him. For persisting to say, that it was the
preparation for the Passover, though Luke
assures us the preceding day was the day on
which it was necessary to kill the Paschal
lamb; and that our Saviour accordingly


eat it with his Apostles; the author tells tis,
that the rulers of the Jews themselves, did not
go into the judgement hall* for fear they should
be defiled, so as to be prevented eating the
Passover; and that, for that reason, the Ro-
man Governor, with an amazing degree of
Condescension, went out and in from his judg-
ment seat to them, and from them to the judg-
ment seat, several times. Luke, however, in
terms as diametrically opposite as truth to
falsehood, affirms, that the Chief Priests and
Elders of the Jews were present 'at Pilate's
examination of our Saviour, and urged the
only accusation against him ; and tells us,
that after Herod had sent him back to Lin,
Pilate assembled the rulers ami people of the
Jews, and " said unta them, ye have brought
66 this man unto me, as one that pervertet'h
"the people; and behold I, having examined
" him before you, have found no fault in him.*
"When Pilate had consented to gratify them
by his crucifixion, this writer says, that Jesus
himself bare his own cross to the plaice where
he was crucified ; Luke, that the Jews com-
pel^ one Simon, a Cyrenian, to bear the
cross after Jesus. Luke tells us, that af-
ter our Lord's death, Joseph of Arimathea
took the body, and laid it m a new se-


pulchre ; that the women were present, and
saw how and where it was laid ; and went
and prepared spices and ointments to em-
balm it with, as soon as the sabbath was
ended. This writer, on the contrary, informs
us, that Joseph and Nicodemus together em-
balmed the body with an hundred pound
weight of myrrh and aloes, and other spices,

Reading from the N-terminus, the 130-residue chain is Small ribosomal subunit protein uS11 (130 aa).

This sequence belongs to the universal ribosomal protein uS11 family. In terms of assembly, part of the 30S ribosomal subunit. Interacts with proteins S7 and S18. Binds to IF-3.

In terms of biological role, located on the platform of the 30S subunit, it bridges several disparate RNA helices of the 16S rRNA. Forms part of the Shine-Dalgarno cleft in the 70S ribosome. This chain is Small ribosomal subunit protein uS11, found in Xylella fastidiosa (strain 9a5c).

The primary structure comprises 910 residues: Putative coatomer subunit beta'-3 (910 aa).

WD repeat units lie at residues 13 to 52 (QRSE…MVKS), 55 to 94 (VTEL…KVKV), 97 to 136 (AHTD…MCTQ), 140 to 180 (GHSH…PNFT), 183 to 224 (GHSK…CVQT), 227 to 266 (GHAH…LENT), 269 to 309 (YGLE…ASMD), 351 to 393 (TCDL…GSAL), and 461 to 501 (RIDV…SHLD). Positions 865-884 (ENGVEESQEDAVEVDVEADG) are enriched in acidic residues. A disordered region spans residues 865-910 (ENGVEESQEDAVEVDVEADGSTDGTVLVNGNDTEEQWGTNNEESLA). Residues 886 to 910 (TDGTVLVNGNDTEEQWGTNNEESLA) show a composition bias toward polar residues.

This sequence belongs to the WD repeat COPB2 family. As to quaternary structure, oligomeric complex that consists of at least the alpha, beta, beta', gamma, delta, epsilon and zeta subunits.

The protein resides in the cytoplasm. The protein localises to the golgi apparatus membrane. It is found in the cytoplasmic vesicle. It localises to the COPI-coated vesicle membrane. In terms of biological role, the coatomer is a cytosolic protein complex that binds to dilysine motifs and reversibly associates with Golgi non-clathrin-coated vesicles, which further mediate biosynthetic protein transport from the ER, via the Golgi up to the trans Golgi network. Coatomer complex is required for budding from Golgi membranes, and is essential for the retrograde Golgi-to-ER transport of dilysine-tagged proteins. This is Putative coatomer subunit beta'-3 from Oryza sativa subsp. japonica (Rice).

** as the manner of the Jews is to bury ;" and
then laid it ia the sepulchre. Luke assures
us, that in the evening after our Lord's resur-
rection, that is, in the beginning of the second
day of the week, he appeared to all the ele-
ven Apostles and other disciples, who were
assembled togetlier with them ; and, from
that time to his ascension, was frequently
seen by them at Jerusalem ; that lie then ex-
plained to them, the meaning of the prophe-
cies concerning himself; instructed them ia
the nature and. purport of the Gospel ; ami
bid them tarry at Jerusalem till the day of
Pentecost, when they were to receive the
Holy Ghost, or holy inspiration : that they
did so, and never returned again to dwell in
their own country, Galilee. The pmtendeti
John, in contradiction to all this, tells us,
that the evening on which the disciples saw
our Saviour, was the first day of the week,
which shews that he was no Jew, but one


who reckoned his time like the Greeks and
Romans: that all the eleven Apostles were
not present ; for that Thomas was not with
them, and did not see him till eight days af-
ter; that, instead of telling them to wait till
Pentecost for the gift of the holy inspiration,
he then " breathed on them, and said, receive
" ye the Holy Ghost;" and at the same time,
(O impious falsehood!) gave them power to
remit or to retain any person's sins ; that, after
this, instead of continuing at Jerusalem, they
all went back to Galilee; that our Lord there
appeared to them for the tltird time after his
resurrection, at the Sea of Tiberias, to reclaim
them, by a second wonderful draught of fishes,
from their old occupation to which they had
returned ; and that, after ordering Peter, if
he loved him more than the fishes he had
caught, to feed his lambs and his sheep, he
left them all in Galilee. Were such irrecon-
cilable, contradictory evidence as this to be
brought to support any cause whatever in our
own courts of justice, what would be the sen-
timents of every impartial, honest jury-man,
concerning it ?

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Online LibraryEdward EvansonThe dissonance of the four generally received evangelists, and the evidence of their respective authenticity, examined; with that of some other scriptures deemed canonical → online text (page 15 of 18)